I hobbled up the street to cheer on my friend. I want Homie to succeed as much as I want myself to succeed. As the time ticked by, I knew there would be no race day miracle for him and I hoped he wouldnít run into the disaster I did last year. Of course, that didnít happen. Homie is smart and tough. He was suffering mightily, but he has more control over himself. He doesnít have the tendency to whine like I do. When I was finishing, Brian Hunter could see the agony on my face. Homie was in a similar state, wanting nothing more out of life at that moment but to stop and sit down. Like myself, he couldnít stop or walk or do anything but run once the crowds lined the streets. His goal of sub-5:30 was gone, but he had too much pride not to run.

Homie finished in 5:31:19 and collapsed in a chair. He looked good. I hobbled over to him and took the chair next to him. It wasnít long before he asked how I did and I barely choked out the words that I had made it. With our heads bowed, seemingly in prayer, but really in fatigue, he grasped my hand and squeezed it hard. He knew what this meant to me and, like the true friend he is, he was thrilled for me. This is a difficult thing to do after suffering for five and a half hours. He squeezed hard and long and tears rolled down my face. The gesture said it allÖ

The family didnít come down this time, just like I wrote last year. They were busy and I hadnít been giving them much to cheer for, though they nonetheless did cheer. I called Sheri after I finished the race. We cried on the phone together. If that sounds silly and stupid over a 20th place finish and a completely arbitrary time, so be it. Maybe it is silly and stupidÖ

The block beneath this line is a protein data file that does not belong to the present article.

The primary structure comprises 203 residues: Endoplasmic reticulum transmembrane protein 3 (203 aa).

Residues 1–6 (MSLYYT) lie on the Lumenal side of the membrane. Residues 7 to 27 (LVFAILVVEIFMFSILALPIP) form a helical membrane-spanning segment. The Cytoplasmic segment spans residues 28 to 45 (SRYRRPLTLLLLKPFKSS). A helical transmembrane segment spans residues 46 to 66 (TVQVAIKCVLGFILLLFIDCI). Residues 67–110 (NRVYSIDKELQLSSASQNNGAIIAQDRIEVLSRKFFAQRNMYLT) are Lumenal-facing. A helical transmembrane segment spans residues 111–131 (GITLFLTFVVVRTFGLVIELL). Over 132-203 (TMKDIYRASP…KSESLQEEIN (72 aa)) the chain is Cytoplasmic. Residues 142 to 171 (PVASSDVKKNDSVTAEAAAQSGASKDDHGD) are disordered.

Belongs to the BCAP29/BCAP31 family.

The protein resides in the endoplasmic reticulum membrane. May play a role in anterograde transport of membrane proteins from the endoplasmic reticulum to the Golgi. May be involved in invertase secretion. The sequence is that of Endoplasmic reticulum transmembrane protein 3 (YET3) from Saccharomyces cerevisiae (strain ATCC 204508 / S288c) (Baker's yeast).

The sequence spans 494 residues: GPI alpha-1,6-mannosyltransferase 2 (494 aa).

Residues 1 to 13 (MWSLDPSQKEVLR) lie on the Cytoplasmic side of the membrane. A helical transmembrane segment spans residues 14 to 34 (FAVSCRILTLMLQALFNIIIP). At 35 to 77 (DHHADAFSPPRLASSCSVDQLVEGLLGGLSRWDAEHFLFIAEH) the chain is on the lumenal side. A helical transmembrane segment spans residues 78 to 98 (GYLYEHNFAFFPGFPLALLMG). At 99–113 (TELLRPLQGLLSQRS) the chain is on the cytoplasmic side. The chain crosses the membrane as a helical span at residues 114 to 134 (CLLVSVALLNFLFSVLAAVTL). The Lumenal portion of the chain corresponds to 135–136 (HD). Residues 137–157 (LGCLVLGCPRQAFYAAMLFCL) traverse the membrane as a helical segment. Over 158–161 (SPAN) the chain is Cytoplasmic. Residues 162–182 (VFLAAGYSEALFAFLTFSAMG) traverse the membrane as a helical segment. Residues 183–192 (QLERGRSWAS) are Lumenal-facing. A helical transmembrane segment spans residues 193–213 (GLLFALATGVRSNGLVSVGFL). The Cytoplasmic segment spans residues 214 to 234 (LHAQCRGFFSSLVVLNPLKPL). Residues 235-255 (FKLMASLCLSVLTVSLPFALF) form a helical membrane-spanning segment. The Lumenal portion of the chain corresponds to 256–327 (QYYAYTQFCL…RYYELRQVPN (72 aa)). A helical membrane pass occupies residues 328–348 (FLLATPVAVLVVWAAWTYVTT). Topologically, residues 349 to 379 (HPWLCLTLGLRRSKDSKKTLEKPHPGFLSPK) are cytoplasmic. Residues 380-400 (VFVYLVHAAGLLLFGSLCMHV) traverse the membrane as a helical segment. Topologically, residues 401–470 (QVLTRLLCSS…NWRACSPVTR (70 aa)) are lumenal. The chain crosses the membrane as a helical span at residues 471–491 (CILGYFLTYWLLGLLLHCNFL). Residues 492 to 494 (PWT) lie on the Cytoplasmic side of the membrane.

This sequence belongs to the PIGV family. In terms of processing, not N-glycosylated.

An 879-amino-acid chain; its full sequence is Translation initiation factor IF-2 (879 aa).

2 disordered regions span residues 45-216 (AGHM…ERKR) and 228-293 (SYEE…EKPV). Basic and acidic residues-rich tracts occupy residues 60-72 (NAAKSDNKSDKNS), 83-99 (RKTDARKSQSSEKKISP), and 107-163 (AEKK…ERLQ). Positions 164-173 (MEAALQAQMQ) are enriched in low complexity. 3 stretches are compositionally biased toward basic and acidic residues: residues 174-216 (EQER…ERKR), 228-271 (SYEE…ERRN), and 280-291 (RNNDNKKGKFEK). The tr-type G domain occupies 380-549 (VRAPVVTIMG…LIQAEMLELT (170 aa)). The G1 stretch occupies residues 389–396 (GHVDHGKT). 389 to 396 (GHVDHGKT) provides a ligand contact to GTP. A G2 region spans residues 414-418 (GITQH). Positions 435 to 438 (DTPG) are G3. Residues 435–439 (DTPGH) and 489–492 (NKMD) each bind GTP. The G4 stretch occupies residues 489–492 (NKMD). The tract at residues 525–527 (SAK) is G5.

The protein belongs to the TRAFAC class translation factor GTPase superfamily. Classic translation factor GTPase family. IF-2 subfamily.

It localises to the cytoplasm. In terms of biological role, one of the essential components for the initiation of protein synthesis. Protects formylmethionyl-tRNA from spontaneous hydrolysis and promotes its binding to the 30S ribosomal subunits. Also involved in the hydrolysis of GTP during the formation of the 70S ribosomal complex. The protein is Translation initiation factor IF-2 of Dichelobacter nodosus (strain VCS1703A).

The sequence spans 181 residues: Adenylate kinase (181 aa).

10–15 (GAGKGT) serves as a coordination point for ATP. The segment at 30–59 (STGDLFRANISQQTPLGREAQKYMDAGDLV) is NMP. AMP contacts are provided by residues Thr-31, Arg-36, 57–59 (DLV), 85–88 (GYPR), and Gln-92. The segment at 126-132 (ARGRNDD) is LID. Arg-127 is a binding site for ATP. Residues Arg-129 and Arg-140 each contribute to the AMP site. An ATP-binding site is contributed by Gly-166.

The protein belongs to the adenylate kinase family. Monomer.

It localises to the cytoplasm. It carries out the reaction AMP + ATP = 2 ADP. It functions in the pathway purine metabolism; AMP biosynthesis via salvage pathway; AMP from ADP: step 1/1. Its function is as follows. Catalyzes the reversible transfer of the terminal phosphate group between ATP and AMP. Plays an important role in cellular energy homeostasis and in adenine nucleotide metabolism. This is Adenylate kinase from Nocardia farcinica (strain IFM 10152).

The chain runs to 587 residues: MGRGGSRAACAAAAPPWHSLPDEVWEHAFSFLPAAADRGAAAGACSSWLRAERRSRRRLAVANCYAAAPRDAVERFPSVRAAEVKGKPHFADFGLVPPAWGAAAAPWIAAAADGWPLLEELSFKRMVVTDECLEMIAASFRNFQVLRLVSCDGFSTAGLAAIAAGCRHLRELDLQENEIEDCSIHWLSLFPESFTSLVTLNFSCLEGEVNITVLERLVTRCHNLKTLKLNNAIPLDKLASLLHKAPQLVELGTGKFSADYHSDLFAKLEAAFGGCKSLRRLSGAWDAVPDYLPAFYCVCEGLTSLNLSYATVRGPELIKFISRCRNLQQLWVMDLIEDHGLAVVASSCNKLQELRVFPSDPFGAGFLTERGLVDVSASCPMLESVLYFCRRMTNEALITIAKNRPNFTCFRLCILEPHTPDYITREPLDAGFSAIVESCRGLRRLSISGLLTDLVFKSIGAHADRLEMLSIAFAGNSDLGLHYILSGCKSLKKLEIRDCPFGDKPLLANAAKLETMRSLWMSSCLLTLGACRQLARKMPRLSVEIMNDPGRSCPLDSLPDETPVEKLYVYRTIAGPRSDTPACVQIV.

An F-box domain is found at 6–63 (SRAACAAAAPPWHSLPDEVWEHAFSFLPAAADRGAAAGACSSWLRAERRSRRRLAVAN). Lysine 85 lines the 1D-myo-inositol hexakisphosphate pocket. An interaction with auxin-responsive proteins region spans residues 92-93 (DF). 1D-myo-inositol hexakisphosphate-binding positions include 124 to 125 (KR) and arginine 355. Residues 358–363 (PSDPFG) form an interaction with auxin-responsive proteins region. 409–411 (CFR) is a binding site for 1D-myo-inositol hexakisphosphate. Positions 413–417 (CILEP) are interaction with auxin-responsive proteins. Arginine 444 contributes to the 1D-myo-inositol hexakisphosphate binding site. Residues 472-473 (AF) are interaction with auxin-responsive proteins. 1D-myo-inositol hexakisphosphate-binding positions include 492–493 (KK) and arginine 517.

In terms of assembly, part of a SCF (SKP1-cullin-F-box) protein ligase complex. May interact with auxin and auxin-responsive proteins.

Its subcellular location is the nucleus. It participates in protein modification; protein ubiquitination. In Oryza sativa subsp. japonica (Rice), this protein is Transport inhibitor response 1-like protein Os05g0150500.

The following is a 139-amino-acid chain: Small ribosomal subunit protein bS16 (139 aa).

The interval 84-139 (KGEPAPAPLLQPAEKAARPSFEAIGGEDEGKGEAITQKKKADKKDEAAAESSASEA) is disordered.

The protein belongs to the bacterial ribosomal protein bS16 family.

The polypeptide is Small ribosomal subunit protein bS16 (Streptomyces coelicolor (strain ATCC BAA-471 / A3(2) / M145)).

Homie and I checked the results and noticed that I finished 4th in my age group (40-44). In this race they have always removed the top ten racers from the age group results and since one was in my age group, I figured Iíd be listed as 3rd. I donít put much value in my place in a race because it is so dependent upon who shows up. Heck, if my Thursday night running group ran this race, Iíd move down twenty places. Thankfully, they view this race as too easy and spend this weekend running the Leadville 100 instead. Nonetheless, it is a cool bonus to place well. Later I found out that they removed the top five Masters (runners 40 and over) from the age group awards as well. That should move me up in the standings, I thought and searched for my name. It wasnít there. It turns out that I was the 5th overall Master and removed from the age group results altogether. The fact is that I was the 9th overall Master since four Masters were in the top ten and removed from the overall Mastersí results. Complicated, isnít it? Chris Reveley was 2nd in the overall Masters results and I swelled with pride to be listed together with him in such a small group. Results can be viewed here:

Why did this race go so much better than last year, when I did more distance training? I donít know. I have some thoughts, though. Last year was brutally hot. This year it was very hot for the last 30 minutes, but it wasnít too bad before that. We had nice cloud cover and a little breeze to keep us cool. I think having lower expectations and a reduced stress level helped me as well.